St Michael’s cave is a beautiful tourist attraction in Gibraltar with a great history behind it. Read on to find out more about this interesting cave.
St Michael’s Cave has interested visitors to Gib ever since the days of the Romans.
The cave was long believed to be bottomless. This probably gave birth to the story that the Rock of Gibraltar was linked to North Africa via a subterranean passage over 24 km long under the Straits of Gibraltar.
The famous Rock Apes were said to have arrived via this under-sea passage. The legend also states that the passage begins at St Leonora’s Cave, which forms part of the actual St Michael’s Cave itself.
Pomponius Mela, one of the earliest writers on geography who lived during the beginning of the Christian era, described Calpe (the Roman name for Gibraltar) as, ” A mountain with wonderful concavities, which has its western side almost opened by a large cave which may be penetrated far into the interior”.
An early description of the Cave states, “It is narrow at its entrance but wide within, like a pitcher”, whilst a third writer tells us that it was dedicated as a shrine to Hercules.
It was at one time believed that when the Spaniards first tried to retake the Rock from the British in 1704, a party of 500 of their troops spent a night in the Cave after climbing the precipitous east face of the Rock by a path shown to them by a shepherd.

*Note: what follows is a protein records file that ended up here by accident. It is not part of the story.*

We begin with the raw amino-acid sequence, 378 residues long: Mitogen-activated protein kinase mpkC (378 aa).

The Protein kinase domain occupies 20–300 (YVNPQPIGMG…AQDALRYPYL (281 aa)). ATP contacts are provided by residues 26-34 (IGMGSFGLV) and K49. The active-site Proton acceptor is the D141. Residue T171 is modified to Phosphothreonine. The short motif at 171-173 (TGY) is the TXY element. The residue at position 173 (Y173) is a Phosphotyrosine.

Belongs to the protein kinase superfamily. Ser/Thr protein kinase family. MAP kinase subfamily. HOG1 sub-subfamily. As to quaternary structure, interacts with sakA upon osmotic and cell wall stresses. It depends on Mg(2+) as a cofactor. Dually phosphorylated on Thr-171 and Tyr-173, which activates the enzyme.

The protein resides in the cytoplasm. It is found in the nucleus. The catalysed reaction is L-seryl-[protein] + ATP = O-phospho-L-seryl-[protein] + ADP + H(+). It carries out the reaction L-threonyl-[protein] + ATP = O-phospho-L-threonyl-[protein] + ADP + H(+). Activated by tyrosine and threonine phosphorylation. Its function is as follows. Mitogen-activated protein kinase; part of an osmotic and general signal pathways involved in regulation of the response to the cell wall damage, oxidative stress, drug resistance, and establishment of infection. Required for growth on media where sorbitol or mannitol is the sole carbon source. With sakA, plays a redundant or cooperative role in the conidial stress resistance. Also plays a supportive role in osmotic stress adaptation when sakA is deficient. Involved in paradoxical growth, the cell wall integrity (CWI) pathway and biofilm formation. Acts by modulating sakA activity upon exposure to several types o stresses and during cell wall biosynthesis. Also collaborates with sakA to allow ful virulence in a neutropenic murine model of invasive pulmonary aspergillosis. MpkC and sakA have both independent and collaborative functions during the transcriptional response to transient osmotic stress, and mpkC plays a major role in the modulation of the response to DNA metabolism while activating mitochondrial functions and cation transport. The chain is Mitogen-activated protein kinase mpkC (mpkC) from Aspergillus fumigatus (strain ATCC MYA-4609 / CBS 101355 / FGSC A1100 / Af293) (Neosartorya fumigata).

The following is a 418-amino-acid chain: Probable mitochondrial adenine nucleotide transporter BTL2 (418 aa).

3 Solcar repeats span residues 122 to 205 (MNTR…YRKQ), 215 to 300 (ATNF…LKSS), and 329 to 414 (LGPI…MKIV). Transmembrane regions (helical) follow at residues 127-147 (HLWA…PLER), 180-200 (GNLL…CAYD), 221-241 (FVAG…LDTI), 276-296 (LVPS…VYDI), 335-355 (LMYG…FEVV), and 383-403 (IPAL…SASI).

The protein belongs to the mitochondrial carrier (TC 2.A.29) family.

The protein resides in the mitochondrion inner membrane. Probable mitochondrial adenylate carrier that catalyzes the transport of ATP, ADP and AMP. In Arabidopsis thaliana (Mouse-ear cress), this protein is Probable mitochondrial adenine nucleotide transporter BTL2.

Next morning however the alarm was given and troops from the garrison surprised and overpowered the raiding party.
Colonel Mitchell accompanied by a second officer were said to have descended into the cave some time before 1840 and were never seen or heard of again.
This disappearance led to extensive explorations of the cave in 1840, 1857 and 1865, but no trace of the missing officers was ever discovered.
Between 1936-1938, a scientific expedition was mounted and every hole, crevice and passage within the cave were explored but did not reveal any human bones or recent rockfalls which could have covered the remains of their officers.
The cave consists of an Upper Hall, connected with five passages, with drops of between 40 feet and 150 feet which lead to a smaller or Lower Hall.
Beyond this point a series of narrow tunnels lead to a further array of chambers, reaching a depth of some 250 feet below the entrance.
During the Second World War, the cave was prepared as an emergency hospital, but was never used.
Whilst blasting an alternative entrance to the cave a further series of deeply descending chambers were discovered and this is now called The Lower St Michael’s Cave. These lower chambers end in a small lake.
Special pre-arranged guided tours to this lower section can be arranged.
St Michael’s Cave proper, is open to visitors and makes a unique auditorium for concerts.